Correspondence from Lela Landes Shoup dated 28 Nov 1998 and 19 Mar 1999

I may be in the minority but I believe preserving correspondence, and research notes, has value. “Armchair researchers” can go to Ancestry.com and compile names, dates and locations. Personally, I love (love, love) the intimate details of narratives by warm-blooded Homo sapiens (versus impersonal giant computer with remarkable search features).

It is my prayer that the digitized library will become a well-visited site by folks researching the Frantz family and collateral lines.

Same old song ?!

Four AM; can’t sleep!!

Yesterday: Moved the car for the first time in six weeks; went shopping. Spent $100.78 for groceries. Bought a non-habit-forming sleep aid but it didn’t seem to help me sleep. Spent $16.99 at Dollar Tree for cleaning products and toiletries (but “housecleaning” doesn’t rate very high on my priority list).

Honestly, I told a friend (in an email message) that I need to be three people: One for the scanning project, one for the yard, one for maintaining the trailer home. My yard is a jungle of weeds and “stuff” falling out of the trees. The rain gauge was full… from rain this last week. More boxes got wet and contents went into the dumpster. Some items are spread out to air dry. I’m so weary of all the clutter–indoors and outdoors!! I’m so tired!!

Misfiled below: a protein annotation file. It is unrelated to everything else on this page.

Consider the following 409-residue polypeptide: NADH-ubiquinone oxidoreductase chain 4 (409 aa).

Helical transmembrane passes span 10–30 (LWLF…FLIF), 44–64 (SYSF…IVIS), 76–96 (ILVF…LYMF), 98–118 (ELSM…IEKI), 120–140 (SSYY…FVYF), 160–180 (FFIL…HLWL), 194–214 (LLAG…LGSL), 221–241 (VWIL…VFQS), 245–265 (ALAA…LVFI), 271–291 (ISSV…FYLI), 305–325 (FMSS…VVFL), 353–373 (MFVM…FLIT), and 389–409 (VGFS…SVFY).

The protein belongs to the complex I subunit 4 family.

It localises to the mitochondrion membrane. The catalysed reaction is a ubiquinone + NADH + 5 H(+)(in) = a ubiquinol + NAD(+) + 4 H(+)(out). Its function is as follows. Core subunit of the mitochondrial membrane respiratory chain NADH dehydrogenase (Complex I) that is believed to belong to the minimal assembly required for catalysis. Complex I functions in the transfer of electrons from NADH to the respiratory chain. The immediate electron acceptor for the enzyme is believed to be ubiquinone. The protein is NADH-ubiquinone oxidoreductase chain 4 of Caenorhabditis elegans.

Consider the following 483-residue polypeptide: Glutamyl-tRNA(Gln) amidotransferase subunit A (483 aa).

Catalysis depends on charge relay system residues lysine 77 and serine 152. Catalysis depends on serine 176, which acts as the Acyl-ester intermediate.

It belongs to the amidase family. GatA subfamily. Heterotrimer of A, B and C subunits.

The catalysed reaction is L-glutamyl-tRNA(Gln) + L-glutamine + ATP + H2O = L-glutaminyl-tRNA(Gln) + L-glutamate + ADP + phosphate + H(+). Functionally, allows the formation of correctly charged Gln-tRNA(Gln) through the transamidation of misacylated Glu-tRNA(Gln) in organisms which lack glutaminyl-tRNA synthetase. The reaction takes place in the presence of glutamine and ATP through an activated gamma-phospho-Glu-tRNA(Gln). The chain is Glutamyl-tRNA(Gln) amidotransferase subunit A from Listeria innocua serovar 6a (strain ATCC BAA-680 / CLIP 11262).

The “new” computer must be “over-burdened” too?! It is so-o-o-o slow; it takes an exceedingly long time to process information (and I get so impatient)!! Right now, 4:44 AM: Four thousand, five-hundred, ninety-two megabytes used for the library. Granted, I’m using Windows-7 so I don’t have the newest technology. I didn’t want the “learning curve” of Windows-10!!

 

 

Three months and counting !!

Showing off the new computer on March 5, 2017.